Boomer Talk: The Christmas Box

Having more money than our parents, our generation tended to over gift.

Carole Fawcett

For the Morning Star

It was the anticipation of the Christmas box arriving from England every year that made Christmas so very special for me as a child.

I imagined it coming across the ocean all the way from England and even though I had lived there, I was too young to remember much detail. The fact that my Grandmother would send a special box all that way was just simply too over-the-top exciting for words. My Christmases as a child were fairly normal. While not filled with family, as we were immigrants, it was always a lovely Christmas. Included was a stocking, perhaps with a Christmas orange in the toe followed by other things like crayons, pencils, candy, then perhaps some sensible gifts like pyjamas, socks or a cardigan. I remember dolls and maybe a book to read, a colouring book or a paint by number set. Not all of those things — one or two perhaps.

If I then fast forward to my son and the Christmases he enjoyed, there is no comparison. Some electronics were available at that time and I think he had a game for the television, transformers and before that GI Joe figures, as well as clothing.

Having more money than our parents, our generation tended to over gift in an attempt to make up for what we didn’t have.

Today’s children receive cell phones, computers, drones, silly-expensive items of clothing, ski passes, and more. Gift giving seems to have ramped up and has become all about consumerism at its worst and we feed it more and more every year.

Interestingly, I came across a question on Facebook the other day that asked us to recall our favourite Christmas gift. I thought about it for some time and then I remembered the absolute piece de resistance of my childhood Christmases.

But first, some background. My paternal Grandmother had lived through an economic depression in Germany and experienced going to the grocery store with an enormous amount of money that would only buy a loaf of bread. She married my Grandfather, an upper-crust Englishman who was then shunned by his wealthy family for marrying her. Eventually, the financial hardship that this created led to his early demise and left my Grandmother alone to raise two boys. Sadly, she became a bitter penny pincher of extreme proportion in order to survive. As a result, she became quite eccentric.

Her Christmas box arrived every December and seemed enormous to me as a 5-year-old. It was never predictable and from my childish point of view, it was full of weirdly unique and wonderfully fun surprises. She was frugal beyond the meaning of the word and it appeared she had scavenged around her house to find the things she put in the box. The fun that was had by imagining what might be in the Christmas box was hugely exciting to me and I would pester my parents almost daily as it got closer to Christmas. “Has Nana’s box arrived yet?” or “Do you think Nana’s box will come today?” I mean, Christmas would not be Christmas without that box.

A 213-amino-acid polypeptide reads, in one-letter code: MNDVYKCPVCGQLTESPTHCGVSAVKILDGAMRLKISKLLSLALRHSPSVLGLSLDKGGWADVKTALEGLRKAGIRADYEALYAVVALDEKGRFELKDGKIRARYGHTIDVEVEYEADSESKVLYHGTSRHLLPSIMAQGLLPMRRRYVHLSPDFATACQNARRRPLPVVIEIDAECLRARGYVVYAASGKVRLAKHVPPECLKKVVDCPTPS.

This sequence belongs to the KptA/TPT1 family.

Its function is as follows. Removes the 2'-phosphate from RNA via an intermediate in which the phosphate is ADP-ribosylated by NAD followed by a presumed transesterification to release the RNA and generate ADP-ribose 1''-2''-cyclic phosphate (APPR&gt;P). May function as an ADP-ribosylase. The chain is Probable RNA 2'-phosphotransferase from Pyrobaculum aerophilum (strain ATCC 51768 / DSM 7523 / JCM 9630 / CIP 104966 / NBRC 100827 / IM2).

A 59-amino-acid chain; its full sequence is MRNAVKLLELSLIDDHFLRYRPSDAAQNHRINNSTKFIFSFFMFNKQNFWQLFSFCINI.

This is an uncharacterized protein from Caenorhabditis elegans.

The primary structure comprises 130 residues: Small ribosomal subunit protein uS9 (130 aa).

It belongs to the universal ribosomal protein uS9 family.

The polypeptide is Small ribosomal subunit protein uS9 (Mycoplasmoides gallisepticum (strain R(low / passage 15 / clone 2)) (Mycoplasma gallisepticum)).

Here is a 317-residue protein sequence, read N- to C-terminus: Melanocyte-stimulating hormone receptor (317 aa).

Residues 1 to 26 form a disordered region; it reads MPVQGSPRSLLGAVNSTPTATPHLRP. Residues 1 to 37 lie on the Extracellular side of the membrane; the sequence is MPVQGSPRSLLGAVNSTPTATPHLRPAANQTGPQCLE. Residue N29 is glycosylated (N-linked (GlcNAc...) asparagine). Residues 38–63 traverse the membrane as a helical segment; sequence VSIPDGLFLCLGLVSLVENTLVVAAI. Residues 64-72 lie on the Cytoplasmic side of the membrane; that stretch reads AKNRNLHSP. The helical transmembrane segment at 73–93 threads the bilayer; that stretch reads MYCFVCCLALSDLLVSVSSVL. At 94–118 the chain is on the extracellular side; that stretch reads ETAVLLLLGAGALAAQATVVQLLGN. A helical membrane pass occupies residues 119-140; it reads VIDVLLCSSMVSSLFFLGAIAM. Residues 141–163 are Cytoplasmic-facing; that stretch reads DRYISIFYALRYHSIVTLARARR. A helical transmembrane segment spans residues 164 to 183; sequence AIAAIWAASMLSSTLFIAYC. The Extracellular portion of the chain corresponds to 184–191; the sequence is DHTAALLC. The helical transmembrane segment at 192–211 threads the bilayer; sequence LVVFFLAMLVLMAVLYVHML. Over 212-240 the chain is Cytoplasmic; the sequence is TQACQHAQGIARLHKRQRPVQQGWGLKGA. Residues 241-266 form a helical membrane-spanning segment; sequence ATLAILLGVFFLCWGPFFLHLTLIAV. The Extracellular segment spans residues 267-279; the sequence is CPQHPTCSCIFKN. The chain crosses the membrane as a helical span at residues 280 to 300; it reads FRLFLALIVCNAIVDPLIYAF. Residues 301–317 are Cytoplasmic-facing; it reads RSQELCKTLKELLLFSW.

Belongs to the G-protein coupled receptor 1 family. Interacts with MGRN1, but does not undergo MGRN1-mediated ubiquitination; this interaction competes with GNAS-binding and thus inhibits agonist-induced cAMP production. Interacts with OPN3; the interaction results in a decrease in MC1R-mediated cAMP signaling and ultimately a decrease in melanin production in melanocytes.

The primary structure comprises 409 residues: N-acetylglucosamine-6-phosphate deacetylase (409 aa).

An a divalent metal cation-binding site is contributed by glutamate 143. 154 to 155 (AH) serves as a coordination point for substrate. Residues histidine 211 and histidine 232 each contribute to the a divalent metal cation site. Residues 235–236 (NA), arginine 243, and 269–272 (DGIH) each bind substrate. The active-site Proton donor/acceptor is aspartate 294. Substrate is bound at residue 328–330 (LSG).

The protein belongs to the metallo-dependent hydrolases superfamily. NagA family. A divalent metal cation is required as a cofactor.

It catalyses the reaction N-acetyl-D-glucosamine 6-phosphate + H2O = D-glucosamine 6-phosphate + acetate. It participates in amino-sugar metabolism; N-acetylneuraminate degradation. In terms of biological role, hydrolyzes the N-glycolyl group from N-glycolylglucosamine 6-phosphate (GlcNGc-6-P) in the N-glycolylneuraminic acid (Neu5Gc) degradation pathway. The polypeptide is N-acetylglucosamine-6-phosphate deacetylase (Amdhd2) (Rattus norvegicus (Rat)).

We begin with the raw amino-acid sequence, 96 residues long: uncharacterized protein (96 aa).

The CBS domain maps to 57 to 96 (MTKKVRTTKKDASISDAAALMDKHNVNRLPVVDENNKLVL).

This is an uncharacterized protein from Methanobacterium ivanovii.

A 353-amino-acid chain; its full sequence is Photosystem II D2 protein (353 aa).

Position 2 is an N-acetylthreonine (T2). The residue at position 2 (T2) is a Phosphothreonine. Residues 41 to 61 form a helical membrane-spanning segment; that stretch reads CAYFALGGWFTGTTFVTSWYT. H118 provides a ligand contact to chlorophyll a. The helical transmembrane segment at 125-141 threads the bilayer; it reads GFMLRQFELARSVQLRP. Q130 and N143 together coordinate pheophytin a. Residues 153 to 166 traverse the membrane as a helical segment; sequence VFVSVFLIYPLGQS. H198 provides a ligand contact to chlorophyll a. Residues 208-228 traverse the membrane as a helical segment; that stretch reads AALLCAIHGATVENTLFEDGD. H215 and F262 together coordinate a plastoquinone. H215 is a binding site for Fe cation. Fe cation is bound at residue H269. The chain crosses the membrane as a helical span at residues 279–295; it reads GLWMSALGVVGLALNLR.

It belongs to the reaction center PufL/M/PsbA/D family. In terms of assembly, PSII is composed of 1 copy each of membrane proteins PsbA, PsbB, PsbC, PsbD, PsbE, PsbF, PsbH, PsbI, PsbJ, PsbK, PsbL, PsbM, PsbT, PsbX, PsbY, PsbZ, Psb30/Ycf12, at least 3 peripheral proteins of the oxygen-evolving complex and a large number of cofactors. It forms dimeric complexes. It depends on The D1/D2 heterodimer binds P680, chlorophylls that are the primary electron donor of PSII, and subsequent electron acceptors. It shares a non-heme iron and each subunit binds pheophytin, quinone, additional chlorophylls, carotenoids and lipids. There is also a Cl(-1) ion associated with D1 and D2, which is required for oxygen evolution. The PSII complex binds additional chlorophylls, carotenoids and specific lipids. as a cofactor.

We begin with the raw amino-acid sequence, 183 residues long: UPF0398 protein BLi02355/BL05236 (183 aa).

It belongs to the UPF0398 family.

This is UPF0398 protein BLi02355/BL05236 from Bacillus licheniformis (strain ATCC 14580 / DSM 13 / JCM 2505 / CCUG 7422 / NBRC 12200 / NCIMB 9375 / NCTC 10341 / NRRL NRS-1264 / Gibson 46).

Aside from the anticipation of its arrival, the eclectic assortment of oddities in this box brought about more enjoyment than any other thing at Christmas. There would be several broken necklaces, chipped ornaments, cookies in packages that were no longer in one piece (they were cheaper to buy when they were broken), individually wrapped candies just tossed in, Brighton Rock, one earring (always only one), bags of broken candy (again, they were cheaper to buy) a Rupert’s Bear book, and one time, a very old doll — which might have been hers, as it was porcelain, its face cracked, missing a hand and was wearing old-fashioned clothing. I loved it.

This box provided more fun than anything else at Christmas. Memories were made as each item was taken from the box and examined by all of us. Ironically, she had unknowingly figured out how to send a box of joy.

The Christmas Box from an eccentric Nana that I barely knew, provided more happiness and giggles over any other gift I received. Despite her odd ways, she created a positive memory. I hope you are able to find your own box of special memories too. Those memories may be the best gift of all because they never stop giving.

I would like to wish all the readers of this column and my friends and acquaintances all the very best of the season. Happy Hanukkah. Merry Christmas.

Carole Fawcett is a freelance writer, editor, humourist, see www.wordaffair.com

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